The way we drive is about to change forever. In fact, the changes have already begun. Self-driving cars have been tested on roadways, and as bugs are fixed and new safety features are added, they will become available for consumers within the next few years. It is expected that there will be 10 million of these cars on the road by 2020.
There is debate, however, over how this will affect the insurance industry. After all, so long as the technology is reliable (which, if it’s put on the road, it should be), the number of accidents should drop dramatically. Does that mean insurance rates will go down?
They might. But remember: the manufacturer’s aren’t taking today’s cars and making them self-driving; they’re adding lots of new parts and sensors to make them work. If an accident does occur, these parts will make repairs more costly. As the technology improves and more and more of these cars are on the roads, accidents should almost never happen. But until then, repairing one is simply too costly.
Beyond that, there are two possible paths that your auto insurance could take:
Let’s say, self-driving cars become available for everyone. These cars will likely be thousands more expensive than cars are today. But let’s say you sell your old car, and you buy one of these. Switching your old insurance to this one may cause for some changes.
Because of the changes in repair costs and the smaller likelihood of an accident, your monthly premium would go down. However, depending on the insurer, any claim you make will likely raise your rate at a higher amount than a claim today would.
Not only that, but you may no longer qualify for many of the discounts you had before. After all, having a good driving record or good grades will no longer prevent accidents. You may be taking the car out of autopilot at times to drive on your own, so these discounts may not disappear entirely, but they won’t be as significant.
Here’s the good news; if your car gets into an accident while in self-driving mode, you may not be liable at all. Many auto manufacturers, such as Volkswagen, will claim responsibility for any accidents while the car is in autopilot. This isn’t just a stunt to get you to trust the cars; so long as the parts are in working order, it’s the computer’s fault, not yours.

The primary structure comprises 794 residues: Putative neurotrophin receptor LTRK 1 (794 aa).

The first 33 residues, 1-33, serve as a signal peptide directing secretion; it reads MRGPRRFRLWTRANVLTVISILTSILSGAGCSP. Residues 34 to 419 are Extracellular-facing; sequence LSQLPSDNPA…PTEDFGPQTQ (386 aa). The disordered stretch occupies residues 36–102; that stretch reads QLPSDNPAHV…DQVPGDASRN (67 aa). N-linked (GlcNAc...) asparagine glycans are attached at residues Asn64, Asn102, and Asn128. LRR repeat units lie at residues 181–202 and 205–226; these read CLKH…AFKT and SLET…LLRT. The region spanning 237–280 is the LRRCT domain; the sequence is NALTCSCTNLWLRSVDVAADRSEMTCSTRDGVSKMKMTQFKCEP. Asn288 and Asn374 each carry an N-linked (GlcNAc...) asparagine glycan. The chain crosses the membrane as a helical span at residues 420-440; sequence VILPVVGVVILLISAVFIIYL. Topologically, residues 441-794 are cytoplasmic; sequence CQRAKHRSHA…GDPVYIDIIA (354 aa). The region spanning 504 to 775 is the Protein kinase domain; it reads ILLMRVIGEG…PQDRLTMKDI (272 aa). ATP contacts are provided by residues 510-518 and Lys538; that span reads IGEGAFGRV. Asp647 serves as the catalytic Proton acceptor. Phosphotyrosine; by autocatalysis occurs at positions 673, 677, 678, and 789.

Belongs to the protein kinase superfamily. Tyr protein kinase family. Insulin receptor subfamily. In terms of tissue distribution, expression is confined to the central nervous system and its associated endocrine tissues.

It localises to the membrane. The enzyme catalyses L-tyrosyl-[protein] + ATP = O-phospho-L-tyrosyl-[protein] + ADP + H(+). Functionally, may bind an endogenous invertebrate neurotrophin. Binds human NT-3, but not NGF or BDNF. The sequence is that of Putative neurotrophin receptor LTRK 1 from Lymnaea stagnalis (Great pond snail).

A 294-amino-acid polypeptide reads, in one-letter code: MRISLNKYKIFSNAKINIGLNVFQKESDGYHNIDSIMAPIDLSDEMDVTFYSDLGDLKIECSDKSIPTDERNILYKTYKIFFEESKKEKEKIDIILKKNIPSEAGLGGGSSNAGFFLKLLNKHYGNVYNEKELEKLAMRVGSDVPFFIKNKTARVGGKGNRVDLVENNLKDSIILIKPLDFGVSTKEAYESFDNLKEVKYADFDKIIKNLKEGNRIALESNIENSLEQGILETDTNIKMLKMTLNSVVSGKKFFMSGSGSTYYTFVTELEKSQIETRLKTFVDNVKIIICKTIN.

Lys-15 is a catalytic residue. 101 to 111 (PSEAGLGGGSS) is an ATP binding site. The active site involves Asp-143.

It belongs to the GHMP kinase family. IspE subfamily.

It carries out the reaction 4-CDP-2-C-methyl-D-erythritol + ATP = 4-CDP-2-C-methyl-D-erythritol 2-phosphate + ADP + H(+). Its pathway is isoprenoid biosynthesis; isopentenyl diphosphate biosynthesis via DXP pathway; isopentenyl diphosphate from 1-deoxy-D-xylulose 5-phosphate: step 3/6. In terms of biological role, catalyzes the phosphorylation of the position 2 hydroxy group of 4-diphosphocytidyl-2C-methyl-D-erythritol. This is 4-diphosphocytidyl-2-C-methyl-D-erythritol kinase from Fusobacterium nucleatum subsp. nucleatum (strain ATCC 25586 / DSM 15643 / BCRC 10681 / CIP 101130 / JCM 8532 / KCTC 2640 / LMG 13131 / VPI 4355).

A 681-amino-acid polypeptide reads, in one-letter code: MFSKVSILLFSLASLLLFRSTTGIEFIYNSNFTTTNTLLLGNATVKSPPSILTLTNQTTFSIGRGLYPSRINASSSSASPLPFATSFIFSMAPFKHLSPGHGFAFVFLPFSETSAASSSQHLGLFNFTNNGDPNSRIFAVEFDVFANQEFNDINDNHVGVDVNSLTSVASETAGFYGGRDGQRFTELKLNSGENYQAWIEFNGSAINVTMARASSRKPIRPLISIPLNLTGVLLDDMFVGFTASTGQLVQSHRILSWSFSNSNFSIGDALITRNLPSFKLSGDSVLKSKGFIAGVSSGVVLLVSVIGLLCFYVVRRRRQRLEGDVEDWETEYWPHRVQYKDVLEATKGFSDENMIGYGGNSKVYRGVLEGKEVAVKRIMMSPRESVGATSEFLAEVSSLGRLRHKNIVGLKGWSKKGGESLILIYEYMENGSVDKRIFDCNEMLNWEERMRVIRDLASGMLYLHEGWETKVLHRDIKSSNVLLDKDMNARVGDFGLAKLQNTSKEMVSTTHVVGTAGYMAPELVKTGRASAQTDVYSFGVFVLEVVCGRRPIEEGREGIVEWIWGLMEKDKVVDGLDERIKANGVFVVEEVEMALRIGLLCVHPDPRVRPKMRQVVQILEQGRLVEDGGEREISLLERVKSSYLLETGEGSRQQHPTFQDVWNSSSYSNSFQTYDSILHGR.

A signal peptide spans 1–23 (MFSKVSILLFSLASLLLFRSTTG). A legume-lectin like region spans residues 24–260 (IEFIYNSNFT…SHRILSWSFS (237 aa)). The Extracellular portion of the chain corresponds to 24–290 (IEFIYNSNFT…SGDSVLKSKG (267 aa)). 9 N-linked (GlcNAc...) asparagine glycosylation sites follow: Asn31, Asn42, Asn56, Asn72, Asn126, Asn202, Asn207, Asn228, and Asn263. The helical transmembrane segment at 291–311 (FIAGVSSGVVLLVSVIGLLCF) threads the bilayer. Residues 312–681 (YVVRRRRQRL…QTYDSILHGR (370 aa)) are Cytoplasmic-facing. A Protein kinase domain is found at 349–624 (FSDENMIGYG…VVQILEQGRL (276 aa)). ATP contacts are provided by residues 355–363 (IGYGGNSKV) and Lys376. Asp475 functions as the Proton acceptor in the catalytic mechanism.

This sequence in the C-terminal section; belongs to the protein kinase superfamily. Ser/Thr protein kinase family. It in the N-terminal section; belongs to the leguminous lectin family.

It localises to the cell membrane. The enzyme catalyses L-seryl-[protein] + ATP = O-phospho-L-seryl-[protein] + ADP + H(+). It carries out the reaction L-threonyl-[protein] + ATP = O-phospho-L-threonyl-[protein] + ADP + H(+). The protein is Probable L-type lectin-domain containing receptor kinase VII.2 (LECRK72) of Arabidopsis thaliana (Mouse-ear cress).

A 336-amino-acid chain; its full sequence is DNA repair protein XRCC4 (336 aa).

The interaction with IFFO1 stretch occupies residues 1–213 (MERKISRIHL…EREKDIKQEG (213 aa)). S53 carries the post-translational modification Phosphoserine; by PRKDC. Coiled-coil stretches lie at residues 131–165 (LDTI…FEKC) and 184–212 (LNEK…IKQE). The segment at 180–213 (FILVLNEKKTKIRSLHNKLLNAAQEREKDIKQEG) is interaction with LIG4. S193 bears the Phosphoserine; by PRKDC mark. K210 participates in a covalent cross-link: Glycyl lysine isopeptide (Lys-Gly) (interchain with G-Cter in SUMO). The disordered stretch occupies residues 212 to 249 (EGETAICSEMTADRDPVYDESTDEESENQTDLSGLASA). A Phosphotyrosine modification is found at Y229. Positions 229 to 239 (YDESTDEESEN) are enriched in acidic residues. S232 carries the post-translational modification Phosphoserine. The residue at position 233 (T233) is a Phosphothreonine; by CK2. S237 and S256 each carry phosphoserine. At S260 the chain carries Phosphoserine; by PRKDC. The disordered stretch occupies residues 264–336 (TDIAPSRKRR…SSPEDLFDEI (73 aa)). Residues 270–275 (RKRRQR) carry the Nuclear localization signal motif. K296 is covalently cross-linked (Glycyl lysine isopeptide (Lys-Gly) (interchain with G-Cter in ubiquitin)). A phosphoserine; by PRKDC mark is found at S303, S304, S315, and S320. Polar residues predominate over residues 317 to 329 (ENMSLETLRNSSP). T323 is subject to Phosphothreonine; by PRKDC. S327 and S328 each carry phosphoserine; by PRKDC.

Path two will lead to some drastic societal changes in the way we travel, but it has a high probability of happening.
In this path, you don’t need to buy insurance at all. In fact, you don’t even need to own a car. That’s because self-driving cars will replace pickup services, like taxis and Uber. You will simply call a car to you using an app on your phone, or by calling the company (it will likely be Google or Apple). A driverless car will be there to pick you up within minutes, and take you to your destination at a low cost.
In this path, it would make sense for the the companies if the cars were electric. The costs of using and maintaining one would be low for both you and the company, maximizing profits for both parties. However, it’s unlikely that the oil companies will want to let go of their profits. This may turn into a political battle by the next election, so keep your ears peeled.
Also worth noting is, where would all the cars be stored? Creating storage buildings all over the country would be too costly. Instead, they may be stored and maintained in repair or gas stations. Or, by signing up to use the service, you may need to agree to store a car in your (now unused) driveway, provided it passes a safety inspection.
A lot from path two is still to be determined, but if it means not having to pay thousands for a more expensive car, or pay insurance on it, this path will likely save you a lot of money.
But no matter which path ends up happening, prepare for some drastic changes in the way you travel, and in the way you pay for insurance. The future is on its way, and it’s self-driving.